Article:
58 Medgar Evers to Roy Wilkins, March 29, 1961 223
59 Medgar W. Evers, Address to Mass Protest Meeting, Jackson, Mississippi, April 20, 1961 225
60 Monthly Report: "Desegregation Activities," April 21, 1961 228
61 Memorandum, "NAACP Plans Jackson, Mississippi, Voter Meeting," June 7, 1961 230
62 "NAACP Aide is Freed, Supreme Court of Mississippi Upsets Contempt Finding," United Press International, New York Times, June 13, 1961 231
63 Monthly Report: "Branch Activity," "Legal Action," "Zoo Sit-In," and "Freedom Riders," June 21, 1961 231
64 Monthly Report: "Direction Action," September 6, 1961 234
65 Medgar Evers to Roy Wilkins, Gloster B. Current, and Ruby Hurley, Memorandum, "Operation of Other Civil Rights Organizations in the State of Mississippi," October 12, 1961 235
66 "Seven Negroes Arrested for Boycott Role," United Press International, December 8, 1961 243
67 Medgar Evers to Alfred Baker Lewis, February 1, 1962 243
68 Medgar Evers, Address for the Men's Day Program, New Jerusalem M. B. Church, Jackson, Mississippi, July 22, 1962 245
69 Dorothy Giliam, "Mississippi Mood: Hope and Fear," Washington Post, October 14, 1962 249
Chapter VII I Speak as a Native Mississippian 255
Documents 70-81 (November 7, 1962-June 10, 1963)
70 Monthly Report: "Boycott of Mississippi State Fair for Negroes" and "17th Annual State Conference, NAACP," November 7, 1962 263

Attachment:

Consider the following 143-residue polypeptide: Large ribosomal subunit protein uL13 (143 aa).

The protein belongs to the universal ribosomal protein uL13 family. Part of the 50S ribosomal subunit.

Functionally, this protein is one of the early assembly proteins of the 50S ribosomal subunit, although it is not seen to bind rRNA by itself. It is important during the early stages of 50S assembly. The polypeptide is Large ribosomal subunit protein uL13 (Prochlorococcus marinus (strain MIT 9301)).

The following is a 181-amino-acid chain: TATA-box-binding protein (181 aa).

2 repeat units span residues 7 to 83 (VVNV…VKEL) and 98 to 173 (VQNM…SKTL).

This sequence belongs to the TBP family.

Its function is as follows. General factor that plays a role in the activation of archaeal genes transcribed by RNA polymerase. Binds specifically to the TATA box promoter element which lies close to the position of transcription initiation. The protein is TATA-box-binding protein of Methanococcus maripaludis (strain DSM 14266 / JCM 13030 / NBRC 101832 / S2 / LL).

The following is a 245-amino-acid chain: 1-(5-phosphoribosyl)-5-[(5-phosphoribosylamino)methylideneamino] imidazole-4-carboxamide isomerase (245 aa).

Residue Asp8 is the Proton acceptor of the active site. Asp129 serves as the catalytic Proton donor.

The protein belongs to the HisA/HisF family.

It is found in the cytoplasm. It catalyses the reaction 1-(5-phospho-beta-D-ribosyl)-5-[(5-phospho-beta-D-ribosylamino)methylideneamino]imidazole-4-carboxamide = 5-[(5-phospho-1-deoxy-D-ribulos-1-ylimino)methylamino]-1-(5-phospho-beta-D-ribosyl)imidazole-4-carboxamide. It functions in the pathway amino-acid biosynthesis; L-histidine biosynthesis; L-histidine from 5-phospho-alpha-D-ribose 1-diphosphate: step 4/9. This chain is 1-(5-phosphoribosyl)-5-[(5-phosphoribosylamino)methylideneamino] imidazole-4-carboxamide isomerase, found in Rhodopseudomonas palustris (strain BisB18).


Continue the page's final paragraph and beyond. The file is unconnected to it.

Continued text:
71 "'Quarantine' on Segregated States Urged," Los Angeles Times, November 10, 1962 264
72 Transcriptions of two handwritten notes from Medgar to his family, November 27, 1962, and December 1, 1962 265
73 Monthly Report: "Speaking Engagements," "Selected Buying Campaign," and "Investigation," January 4, 1963 266
74 Monthly Report: "Poll Tax," "Meredith Returns," "Labor and Industry," "Clyde Kennard," and "Investigation," February 7, 1963 269
75 Monthly Report: "School Desegregation," "Investigation," "Registration and Voting," and "Labor," March 6, 1963 274
76 Medgar Evers, "Special Report," April 1, 1963 278
77 Medgar Evers, Televised Address, "I Speak as a Native Mississippian," May 20, 1963 280
78 Telegram to President John F. Kennedy, June 1, 1963 283
79 "Roy Wilkins Is Arrested at Jackson: NAACP Official Accused of Felony; D.C. Man Seized," Associated Press, Washington Post and Times Herald, June 2, 1963 284
80 Wallace Terry, "Negroes' 'Awakened Militancy' Now Centers on Mississippi," Washington Post, June 7, 1963 287
81 Medgar W. Evers, Press Statement, June 10, 1963 290
Chapter VIII After Medgar, No More Fear 291
Documents 82-89
82 President Kennedy to Myrlie Evers, June 13, 1963 298
83 Bill Peters, "A Talk with Medgar Evers," New York Post, June 12 and 16, 1963 298
84 Myrlie Evers, "He Said He Wouldn't Mind Dying-If...," Life, June 28, 1963 304
85 Myrlie Evers, Remarks in Acceptance of the 48th Spingarn Medal for Medgar Evers (posthumously) at the 54th Annual NAACP Convention, July 4, 1963 309
86 Medgar W. Evers, Address, "Our Need for Political Participation," Tougaloo College, Jackson, Mississippi, no date 310
87 Medgar W. Evers, Address, "Ingratitude vs. the NAACP," no date, no location 313
88 Medgar W. Evers, Address, "Life Challenges for Today's Youth," no date, no location 315
89 Medgar W. Evers, Address, "The Challenge Is Ours," no date, no location 316
Notes 319
Bibliography 327
Index 331